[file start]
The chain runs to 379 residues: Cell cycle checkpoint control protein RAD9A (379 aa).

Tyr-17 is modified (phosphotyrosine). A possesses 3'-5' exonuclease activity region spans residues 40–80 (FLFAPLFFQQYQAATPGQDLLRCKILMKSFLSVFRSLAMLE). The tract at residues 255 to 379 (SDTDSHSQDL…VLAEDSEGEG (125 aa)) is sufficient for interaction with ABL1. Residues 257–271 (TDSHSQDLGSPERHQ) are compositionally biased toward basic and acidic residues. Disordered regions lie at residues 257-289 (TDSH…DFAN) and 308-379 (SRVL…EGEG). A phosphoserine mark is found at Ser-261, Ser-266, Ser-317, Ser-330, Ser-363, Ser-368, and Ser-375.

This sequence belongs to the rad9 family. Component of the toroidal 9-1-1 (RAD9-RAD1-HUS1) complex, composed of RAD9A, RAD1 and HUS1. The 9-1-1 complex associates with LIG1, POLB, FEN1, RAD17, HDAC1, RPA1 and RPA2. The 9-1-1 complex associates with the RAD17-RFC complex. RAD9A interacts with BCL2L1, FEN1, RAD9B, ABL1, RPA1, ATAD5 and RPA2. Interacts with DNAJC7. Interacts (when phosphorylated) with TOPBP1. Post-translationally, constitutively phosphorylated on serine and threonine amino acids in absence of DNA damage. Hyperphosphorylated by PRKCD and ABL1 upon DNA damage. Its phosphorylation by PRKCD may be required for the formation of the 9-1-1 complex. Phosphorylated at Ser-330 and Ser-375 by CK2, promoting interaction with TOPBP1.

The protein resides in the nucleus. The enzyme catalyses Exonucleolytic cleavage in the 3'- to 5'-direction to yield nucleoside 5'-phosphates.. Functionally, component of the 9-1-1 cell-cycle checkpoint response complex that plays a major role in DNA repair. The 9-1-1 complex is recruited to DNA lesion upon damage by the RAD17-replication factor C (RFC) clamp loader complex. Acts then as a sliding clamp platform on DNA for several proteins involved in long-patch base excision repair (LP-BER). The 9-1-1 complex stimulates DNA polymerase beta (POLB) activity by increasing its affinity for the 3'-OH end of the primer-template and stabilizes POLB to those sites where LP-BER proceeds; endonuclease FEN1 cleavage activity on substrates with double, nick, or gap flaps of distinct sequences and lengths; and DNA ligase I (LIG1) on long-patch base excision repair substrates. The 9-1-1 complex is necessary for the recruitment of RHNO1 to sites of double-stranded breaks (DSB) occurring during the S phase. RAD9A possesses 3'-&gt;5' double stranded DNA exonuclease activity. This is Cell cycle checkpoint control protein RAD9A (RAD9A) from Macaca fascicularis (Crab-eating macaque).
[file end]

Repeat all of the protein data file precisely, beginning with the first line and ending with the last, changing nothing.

The chain runs to 379 residues: Cell cycle checkpoint control protein RAD9A (379 aa).

Tyr-17 is modified (phosphotyrosine). A possesses 3'-5' exonuclease activity region spans residues 40–80 (FLFAPLFFQQYQAATPGQDLLRCKILMKSFLSVFRSLAMLE). The tract at residues 255 to 379 (SDTDSHSQDL…VLAEDSEGEG (125 aa)) is sufficient for interaction with ABL1. Residues 257–271 (TDSHSQDLGSPERHQ) are compositionally biased toward basic and acidic residues. Disordered regions lie at residues 257-289 (TDSH…DFAN) and 308-379 (SRVL…EGEG). A phosphoserine mark is found at Ser-261, Ser-266, Ser-317, Ser-330, Ser-363, Ser-368, and Ser-375.

This sequence belongs to the rad9 family. Component of the toroidal 9-1-1 (RAD9-RAD1-HUS1) complex, composed of RAD9A, RAD1 and HUS1. The 9-1-1 complex associates with LIG1, POLB, FEN1, RAD17, HDAC1, RPA1 and RPA2. The 9-1-1 complex associates with the RAD17-RFC complex. RAD9A interacts with BCL2L1, FEN1, RAD9B, ABL1, RPA1, ATAD5 and RPA2. Interacts with DNAJC7. Interacts (when phosphorylated) with TOPBP1. Post-translationally, constitutively phosphorylated on serine and threonine amino acids in absence of DNA damage. Hyperphosphorylated by PRKCD and ABL1 upon DNA damage. Its phosphorylation by PRKCD may be required for the formation of the 9-1-1 complex. Phosphorylated at Ser-330 and Ser-375 by CK2, promoting interaction with TOPBP1.

The protein resides in the nucleus. The enzyme catalyses Exonucleolytic cleavage in the 3'- to 5'-direction to yield nucleoside 5'-phosphates.. Functionally, component of the 9-1-1 cell-cycle checkpoint response complex that plays a major role in DNA repair. The 9-1-1 complex is recruited to DNA lesion upon damage by the RAD17-replication factor C (RFC) clamp loader complex. Acts then as a sliding clamp platform on DNA for several proteins involved in long-patch base excision repair (LP-BER). The 9-1-1 complex stimulates DNA polymerase beta (POLB) activity by increasing its affinity for the 3'-OH end of the primer-template and stabilizes POLB to those sites where LP-BER proceeds; endonuclease FEN1 cleavage activity on substrates with double, nick, or gap flaps of distinct sequences and lengths; and DNA ligase I (LIG1) on long-patch base excision repair substrates. The 9-1-1 complex is necessary for the recruitment of RHNO1 to sites of double-stranded breaks (DSB) occurring during the S phase. RAD9A possesses 3'-&gt;5' double stranded DNA exonuclease activity. This is Cell cycle checkpoint control protein RAD9A (RAD9A) from Macaca fascicularis (Crab-eating macaque).